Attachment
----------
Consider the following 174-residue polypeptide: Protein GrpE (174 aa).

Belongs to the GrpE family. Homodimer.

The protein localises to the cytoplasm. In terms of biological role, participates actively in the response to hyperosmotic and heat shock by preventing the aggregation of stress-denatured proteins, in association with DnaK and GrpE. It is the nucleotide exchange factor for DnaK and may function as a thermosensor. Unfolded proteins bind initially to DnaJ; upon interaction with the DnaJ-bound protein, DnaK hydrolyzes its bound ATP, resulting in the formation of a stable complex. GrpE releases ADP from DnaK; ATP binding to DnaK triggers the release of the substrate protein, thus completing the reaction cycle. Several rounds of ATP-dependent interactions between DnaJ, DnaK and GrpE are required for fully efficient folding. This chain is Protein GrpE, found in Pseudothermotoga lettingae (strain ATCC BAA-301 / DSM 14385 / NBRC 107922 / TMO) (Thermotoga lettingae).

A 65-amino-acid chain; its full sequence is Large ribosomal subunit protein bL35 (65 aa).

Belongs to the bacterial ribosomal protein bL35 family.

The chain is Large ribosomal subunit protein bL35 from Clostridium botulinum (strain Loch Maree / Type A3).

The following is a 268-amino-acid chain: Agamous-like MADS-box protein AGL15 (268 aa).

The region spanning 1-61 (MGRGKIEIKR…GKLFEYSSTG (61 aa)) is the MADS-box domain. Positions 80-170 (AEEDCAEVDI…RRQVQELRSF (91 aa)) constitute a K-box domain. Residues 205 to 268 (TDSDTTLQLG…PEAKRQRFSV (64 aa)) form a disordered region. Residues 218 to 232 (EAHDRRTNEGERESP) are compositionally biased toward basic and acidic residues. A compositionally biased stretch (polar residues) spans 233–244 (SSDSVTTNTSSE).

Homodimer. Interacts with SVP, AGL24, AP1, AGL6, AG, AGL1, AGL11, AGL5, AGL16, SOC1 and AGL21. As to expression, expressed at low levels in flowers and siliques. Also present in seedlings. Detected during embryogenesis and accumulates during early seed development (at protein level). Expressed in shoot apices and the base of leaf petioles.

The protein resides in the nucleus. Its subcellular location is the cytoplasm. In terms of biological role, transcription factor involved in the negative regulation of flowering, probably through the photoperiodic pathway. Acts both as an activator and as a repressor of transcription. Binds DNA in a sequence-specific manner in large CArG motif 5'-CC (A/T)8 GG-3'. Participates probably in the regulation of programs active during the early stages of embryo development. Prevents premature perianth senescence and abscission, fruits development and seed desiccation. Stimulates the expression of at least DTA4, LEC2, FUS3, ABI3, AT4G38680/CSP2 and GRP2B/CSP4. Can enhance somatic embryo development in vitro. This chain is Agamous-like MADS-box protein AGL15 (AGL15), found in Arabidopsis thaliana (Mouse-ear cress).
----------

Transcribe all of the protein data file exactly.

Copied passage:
Consider the following 174-residue polypeptide: Protein GrpE (174 aa).

Belongs to the GrpE family. Homodimer.

The protein localises to the cytoplasm. In terms of biological role, participates actively in the response to hyperosmotic and heat shock by preventing the aggregation of stress-denatured proteins, in association with DnaK and GrpE. It is the nucleotide exchange factor for DnaK and may function as a thermosensor. Unfolded proteins bind initially to DnaJ; upon interaction with the DnaJ-bound protein, DnaK hydrolyzes its bound ATP, resulting in the formation of a stable complex. GrpE releases ADP from DnaK; ATP binding to DnaK triggers the release of the substrate protein, thus completing the reaction cycle. Several rounds of ATP-dependent interactions between DnaJ, DnaK and GrpE are required for fully efficient folding. This chain is Protein GrpE, found in Pseudothermotoga lettingae (strain ATCC BAA-301 / DSM 14385 / NBRC 107922 / TMO) (Thermotoga lettingae).

A 65-amino-acid chain; its full sequence is Large ribosomal subunit protein bL35 (65 aa).

Belongs to the bacterial ribosomal protein bL35 family.

The chain is Large ribosomal subunit protein bL35 from Clostridium botulinum (strain Loch Maree / Type A3).

The following is a 268-amino-acid chain: Agamous-like MADS-box protein AGL15 (268 aa).

The region spanning 1-61 (MGRGKIEIKR…GKLFEYSSTG (61 aa)) is the MADS-box domain. Positions 80-170 (AEEDCAEVDI…RRQVQELRSF (91 aa)) constitute a K-box domain. Residues 205 to 268 (TDSDTTLQLG…PEAKRQRFSV (64 aa)) form a disordered region. Residues 218 to 232 (EAHDRRTNEGERESP) are compositionally biased toward basic and acidic residues. A compositionally biased stretch (polar residues) spans 233–244 (SSDSVTTNTSSE).

Homodimer. Interacts with SVP, AGL24, AP1, AGL6, AG, AGL1, AGL11, AGL5, AGL16, SOC1 and AGL21. As to expression, expressed at low levels in flowers and siliques. Also present in seedlings. Detected during embryogenesis and accumulates during early seed development (at protein level). Expressed in shoot apices and the base of leaf petioles.

The protein resides in the nucleus. Its subcellular location is the cytoplasm. In terms of biological role, transcription factor involved in the negative regulation of flowering, probably through the photoperiodic pathway. Acts both as an activator and as a repressor of transcription. Binds DNA in a sequence-specific manner in large CArG motif 5'-CC (A/T)8 GG-3'. Participates probably in the regulation of programs active during the early stages of embryo development. Prevents premature perianth senescence and abscission, fruits development and seed desiccation. Stimulates the expression of at least DTA4, LEC2, FUS3, ABI3, AT4G38680/CSP2 and GRP2B/CSP4. Can enhance somatic embryo development in vitro. This chain is Agamous-like MADS-box protein AGL15 (AGL15), found in Arabidopsis thaliana (Mouse-ear cress).